Its landscape is rugged with dramatic scenery that will take your breath away. From its lava caves, hot springs and geysers below, to its volcanoes, waterfalls and glaciers above, Iceland is more than the land of fire and ice. It’s where time begins.
Just ask master watchmaker Gilbert O. Gudjonsson (aka Gilbertson). He’s been repairing, designing and crafting watches in his 200 square foot shop in the capital of Reykjavik for more than 50 years.
You might miss the small shop on Reykjavik’s Laugavegur Street if you’re not looking. While window-shopping with my husband on the main drag, I caught a glimpse of a crimson faced watch sitting in the window display of the JS Watch Company. I couldn’t resist stepping into this quaint shop. The watch drew me in.
Once inside I sensed a special place…one where time seems to stand still. The left wall dons photographs of the celebrities who have purchased watches from Gilbertson—from movie stars to rock stars, and political figures…even the Dalai Lama.
As I walked in to inquire about the crimson-faced watch, a man with a loupe (a single magnifying glass) over one eye greets me. I knew that I had stumbled upon something amazing. Gilbertson was so friendly and entertaining. He took the time to tell me about the watchmaking process and he told stories about the photographs and the stars who visited his shop.
He pointed to the photo of the Dalai Lama, whom Gilbertson reveals is a huge fan and collector of watches.
Then he pointed to a photo with actor Tom Cruise. Cruise bought one of Gilberston’s most expensive watches for his 50th birthday. The cost? $500,000. Giblertson’s watches sell for $2,500 to $500,000 (1.8 million króna.)
He says Cruise was so thrilled with his watch that he wrote Gilbertson a handwritten thank you letter.
“He didn’t have to do that, but he did and that just shows me what kind of thoughtful person he is,” Gilbertson says. “For him to take the time to sit down and hand write a letter to a small businessman like me says a lot.”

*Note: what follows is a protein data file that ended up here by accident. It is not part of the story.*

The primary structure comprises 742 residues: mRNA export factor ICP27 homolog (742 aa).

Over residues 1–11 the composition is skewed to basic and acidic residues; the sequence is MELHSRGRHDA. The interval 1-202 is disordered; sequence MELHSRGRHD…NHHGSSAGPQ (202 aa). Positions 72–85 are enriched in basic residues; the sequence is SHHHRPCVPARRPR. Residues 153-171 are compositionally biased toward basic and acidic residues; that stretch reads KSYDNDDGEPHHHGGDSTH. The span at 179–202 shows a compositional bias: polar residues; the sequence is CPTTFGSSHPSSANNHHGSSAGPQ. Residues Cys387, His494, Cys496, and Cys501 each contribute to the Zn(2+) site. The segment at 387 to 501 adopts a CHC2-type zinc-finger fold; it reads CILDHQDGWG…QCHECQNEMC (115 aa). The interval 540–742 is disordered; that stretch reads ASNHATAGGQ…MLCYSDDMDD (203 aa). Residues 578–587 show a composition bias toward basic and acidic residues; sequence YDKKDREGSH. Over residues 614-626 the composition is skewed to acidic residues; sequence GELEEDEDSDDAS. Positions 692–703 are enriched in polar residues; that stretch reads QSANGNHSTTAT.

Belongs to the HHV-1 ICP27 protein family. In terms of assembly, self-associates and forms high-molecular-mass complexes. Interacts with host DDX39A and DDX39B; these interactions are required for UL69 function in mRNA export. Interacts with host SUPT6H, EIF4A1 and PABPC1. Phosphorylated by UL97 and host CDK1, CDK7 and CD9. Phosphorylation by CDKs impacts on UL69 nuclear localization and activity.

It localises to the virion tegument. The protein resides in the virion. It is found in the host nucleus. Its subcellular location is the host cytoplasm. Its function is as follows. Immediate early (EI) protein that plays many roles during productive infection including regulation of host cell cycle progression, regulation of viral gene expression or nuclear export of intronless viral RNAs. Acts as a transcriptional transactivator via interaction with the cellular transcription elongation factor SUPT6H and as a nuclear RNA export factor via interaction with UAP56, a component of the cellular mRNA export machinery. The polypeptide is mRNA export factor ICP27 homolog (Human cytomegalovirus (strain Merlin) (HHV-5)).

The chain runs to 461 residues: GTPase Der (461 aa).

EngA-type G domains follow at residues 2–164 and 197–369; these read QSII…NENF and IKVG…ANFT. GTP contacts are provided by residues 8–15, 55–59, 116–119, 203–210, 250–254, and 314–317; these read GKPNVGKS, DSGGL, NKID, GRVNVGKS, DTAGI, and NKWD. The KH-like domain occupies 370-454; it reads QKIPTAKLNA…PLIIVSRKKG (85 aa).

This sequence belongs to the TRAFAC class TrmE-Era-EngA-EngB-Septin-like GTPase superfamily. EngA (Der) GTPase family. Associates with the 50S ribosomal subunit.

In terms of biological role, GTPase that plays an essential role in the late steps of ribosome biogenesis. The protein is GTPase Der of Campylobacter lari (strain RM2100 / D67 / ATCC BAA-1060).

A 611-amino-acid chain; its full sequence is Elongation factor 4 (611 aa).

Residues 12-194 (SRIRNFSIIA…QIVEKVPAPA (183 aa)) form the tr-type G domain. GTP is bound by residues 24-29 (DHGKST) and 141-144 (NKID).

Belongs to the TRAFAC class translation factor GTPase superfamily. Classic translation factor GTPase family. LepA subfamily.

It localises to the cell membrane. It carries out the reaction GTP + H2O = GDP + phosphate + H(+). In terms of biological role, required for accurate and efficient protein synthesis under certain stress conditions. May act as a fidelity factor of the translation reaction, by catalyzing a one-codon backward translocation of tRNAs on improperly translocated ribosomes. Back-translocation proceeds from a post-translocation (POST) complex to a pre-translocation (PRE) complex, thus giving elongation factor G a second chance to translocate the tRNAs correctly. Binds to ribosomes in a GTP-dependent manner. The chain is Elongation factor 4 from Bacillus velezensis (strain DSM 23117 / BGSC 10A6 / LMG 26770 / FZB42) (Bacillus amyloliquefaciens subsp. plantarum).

Gilbertson had created just over 2,500 timepieces in 10 years when I visited. He started out at a young age repairing watches and clocks before he discovered his passion for watchmaking.
“I don’t produce a lot of watches like Rolex does, although the quality of my watches are just as good or better,” says Gilbertson. “I make each one by hand and take my time. A lot of passion and personal care goes into each watch. I love what I’m doing,” he adds with passion.
Gilbertson went on to tell me that he gets the parts for building his time-pieces from Sweden and Germany. “They make the best there is,” according to Gilbertson. For the intricate detail on the bodies and bezels of the watches, he sends them to a custom engraver in New Zealand. When the watch is sent back, he then assembles all the intricate pieces together in his small shop.
“Each watch is designed here, tested, assembled and tested again,” says Gilbertson.
When you see the intricate detail in each timepiece you understand that this watchmaker has a passion for a centuries-old profession. From the intricate hand carvings representing the Viking culture of Iceland to the faces made of volcanic ash from the 2011 eruption, the details are sights to behold.
His watches are worn by some of the most famous people from around the world from the Dalai Lama and Tom Cruise as we mentioned. Then there’s Jude Law, Katie Couric, Quentin Tarantino and Ian Anderson of the Jethro Tull band, who, by-the-way, gave Gilbertson a flute from his personal collection.
“A friend told me I could sell the flute on e-Bay for a million dollars, but I said no way, I’m keeping it in my family.”
Speaking of family, his son is responsible for the marketing and promotion of the business to include writing copy and designing the ads that appear in some high-end publications as well as on their website. He also helps design the watches and always has a new design coming down the pipeline.
“Maybe the next volcano eruption will play into the next watch design,” says Gilbertson with a smile.
Visit the JS Watch Company website.